The 7th Circuit’s decision signals to businesses that the TCPA’s restrictions on unsolicited fax advertisements cover faxes couched as a call to purchase goods, services, or property, where the faxes discuss a nested service that is offered for sale. Id. at *5. But the 7th Circuit cautioned readers “not to overread what we are saying,” id. at *6, emphasizing the “narrow circumstances” in the case.
While the 7th Circuit’s decision in Smith shows that a court may find that a fax promotes a product or service for sale within the context of an offer to buy another product or service, the Court’s Ambassador Animal Hospital v. Elanco Animal Health decision confirms that the fundamental tenets of what is considered an advertisement in the 7th Circuit have not been altered. 2023 WL 4699507 (7th Cir. 2023). In Ambassador, the court held that two faxes, sent by Elanco, inviting recipients to free educational dinners and continuing education programs were not unsolicited advertisements. Id. at *2.
The faxes in Ambassador did not mention any specific products or services offered by Elanco. Id. They simply invited recipients to attend free educational dinners and continuing education programs. Id. The court found that the faxes were informational rather than promotional in nature. Id. The 7th Circuit emphasized that the “text of the TCPA creates an objective standard narrowly focused on the content of the faxed document;” or stated differently, the subjective motivations behind the fax and the later conduct of the sender (for example, promotional activity at the dinner program) are irrelevant in determining whether the fax is an advertisement. Id. at *3 (emphasis added). Although a business may derive downstream benefits in terms of sales, if the fax itself does not promote products or services for sale, the fax does not “perform the advertising” required for it to be covered by the TCPA. Id. at *2.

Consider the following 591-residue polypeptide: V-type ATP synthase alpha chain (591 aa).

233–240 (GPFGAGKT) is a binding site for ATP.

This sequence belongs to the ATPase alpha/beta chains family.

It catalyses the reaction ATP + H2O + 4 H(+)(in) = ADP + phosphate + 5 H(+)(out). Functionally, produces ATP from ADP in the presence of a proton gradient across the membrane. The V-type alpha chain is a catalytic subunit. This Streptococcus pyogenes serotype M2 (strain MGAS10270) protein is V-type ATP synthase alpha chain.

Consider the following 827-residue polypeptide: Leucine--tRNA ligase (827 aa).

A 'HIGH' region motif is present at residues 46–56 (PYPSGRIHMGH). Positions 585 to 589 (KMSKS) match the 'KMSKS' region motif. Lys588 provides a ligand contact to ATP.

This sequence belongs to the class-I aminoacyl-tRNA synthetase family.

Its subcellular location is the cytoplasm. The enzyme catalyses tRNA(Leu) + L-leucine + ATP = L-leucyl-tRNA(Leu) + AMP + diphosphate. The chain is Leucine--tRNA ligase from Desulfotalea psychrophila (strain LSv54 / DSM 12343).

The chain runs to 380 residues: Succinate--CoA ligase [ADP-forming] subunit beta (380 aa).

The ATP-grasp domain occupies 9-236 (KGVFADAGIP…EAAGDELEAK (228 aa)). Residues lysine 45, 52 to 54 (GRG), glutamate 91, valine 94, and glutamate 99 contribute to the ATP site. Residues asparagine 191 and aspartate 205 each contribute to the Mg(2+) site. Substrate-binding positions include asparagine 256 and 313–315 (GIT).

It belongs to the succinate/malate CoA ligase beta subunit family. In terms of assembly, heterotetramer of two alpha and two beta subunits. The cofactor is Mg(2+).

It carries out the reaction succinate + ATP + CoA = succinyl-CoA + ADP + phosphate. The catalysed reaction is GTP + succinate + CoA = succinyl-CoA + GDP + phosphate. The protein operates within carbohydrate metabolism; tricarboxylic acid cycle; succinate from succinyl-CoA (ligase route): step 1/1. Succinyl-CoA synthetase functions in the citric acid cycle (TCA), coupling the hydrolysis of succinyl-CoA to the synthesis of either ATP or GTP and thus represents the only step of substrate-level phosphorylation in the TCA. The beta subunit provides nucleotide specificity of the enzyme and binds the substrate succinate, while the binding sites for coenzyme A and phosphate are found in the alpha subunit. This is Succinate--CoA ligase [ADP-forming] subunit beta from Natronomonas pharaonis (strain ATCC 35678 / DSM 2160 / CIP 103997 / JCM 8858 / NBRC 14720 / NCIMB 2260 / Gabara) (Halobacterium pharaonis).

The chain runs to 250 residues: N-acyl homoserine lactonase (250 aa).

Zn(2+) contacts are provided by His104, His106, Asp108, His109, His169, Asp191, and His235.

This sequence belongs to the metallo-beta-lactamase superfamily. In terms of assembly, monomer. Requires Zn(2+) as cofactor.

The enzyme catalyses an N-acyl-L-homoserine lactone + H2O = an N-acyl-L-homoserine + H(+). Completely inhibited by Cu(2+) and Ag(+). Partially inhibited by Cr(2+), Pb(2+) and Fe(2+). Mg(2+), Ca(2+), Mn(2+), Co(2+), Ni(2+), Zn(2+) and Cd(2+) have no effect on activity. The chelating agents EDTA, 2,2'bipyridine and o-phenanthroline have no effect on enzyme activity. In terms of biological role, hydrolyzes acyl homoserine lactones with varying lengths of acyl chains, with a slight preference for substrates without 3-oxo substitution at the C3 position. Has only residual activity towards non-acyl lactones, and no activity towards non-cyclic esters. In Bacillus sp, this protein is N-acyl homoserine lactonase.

The different outcomes in Smith and Ambassador highlight the importance of considering the specific content of a fax when determining whether it is an advertisement. While fundamentally the definition of “advertisement” under the TCPA has not changed, the 7th Circuit reminds us that courts are not afraid to interpret an indirect or embedded presentment of services for sale as promotional content.
 Dr. Thalman originally instituted this action. While the appeal was pending, he passed away and Paula Smith, executor of his estate, assumed Dr. Thalman’s position in the lawsuit. To avoid confusion, both Dr. Thalman and Smith are referred to as “the plaintiff” here.
The material contained in this communication is informational, general in nature and does not constitute legal advice. The material contained in this communication should not be relied upon or used without consulting a lawyer to consider your specific circumstances. This communication was published on the date specified and may not include any changes in the topics, laws, rules or regulations covered. Receipt of this communication does not establish an attorney-client relationship. In some jurisdictions, this communication may be considered attorney advertising.